It is important to remember that you are engaged for your specialist skill and experience. The Agency and Client will not want to have to tell you how to do your job and it is reasonable to have this reflected in the contract.

6. Ensure that you reserve the right to work for other clients

Being in business of your own account means that you should not be tied to provide services to one client and should have the ability to profit from your own sound management. You will need to be able to provide services to whomever and whenever you choose and having a clause in the contract to reflect that this is a non-exclusive arrangement will help you to demonstrate this.

However, whilst a luxury of being in business of your own account is to be able to pick and choose your clients and when to work, all entrepreneurs know that it is essential to work with your clients to ensure that the job gets done well and on time. This is unlikely to affect your IR35 status provided that you agree your involvement and intentions towards the assignment at the outset with your Agency or Client.

7. Provide your services on short, fixed term assignments

Working on several assignments with numerous clients will help you to demonstrate that you are in business of your own account, that you have flexibility in the way that you work and have the ability to manage your own time.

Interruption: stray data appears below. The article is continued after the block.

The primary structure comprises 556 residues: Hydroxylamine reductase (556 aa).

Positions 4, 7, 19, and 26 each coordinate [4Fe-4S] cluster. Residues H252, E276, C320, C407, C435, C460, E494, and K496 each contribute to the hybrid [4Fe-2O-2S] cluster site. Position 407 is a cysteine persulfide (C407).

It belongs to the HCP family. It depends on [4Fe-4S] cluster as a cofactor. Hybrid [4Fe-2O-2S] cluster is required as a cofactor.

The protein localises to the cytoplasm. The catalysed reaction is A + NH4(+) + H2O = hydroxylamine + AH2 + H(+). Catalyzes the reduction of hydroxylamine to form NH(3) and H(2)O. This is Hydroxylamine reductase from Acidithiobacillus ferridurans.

8. If you have insurances in place, specify the extent to which you will accept liability if anything goes wrong

All independent contractors are at risk if their work is substandard, impacts on or delays a larger project and as such it is reasonable for you as an independent contractor to accept this risk. However, in order to minimise your exposure to financial risk, you should limit your liability to the insurance cover that you have in place. This should be done at the outset when negotiating a contract for any assignment.

9. Set out in the contract what training and equipment you will be providing for the assignment

It is good to demonstrate that you are investing in your company and not just relying on your client for the tools and equipment you need for your work.

This is of course unless there is a good reason for not providing your own training and equipment such as unreasonable costs or the specialist nature of the tools required for the work.

10. Get professional business advice

This is on the contract you intend to agree with the Agency or Client. This is to ensure that the contract reflects your independent contractor status under IR35. Getting this advice before you start the assignment and/or sign the contract will make it easier for you to request changes to the contract if required.

Once you have started work on the assignment, you should ensure that your working practices mirror the contract in demonstrating that you are working as an independent contractor. Completing an Employment Status Assessment Form can do this.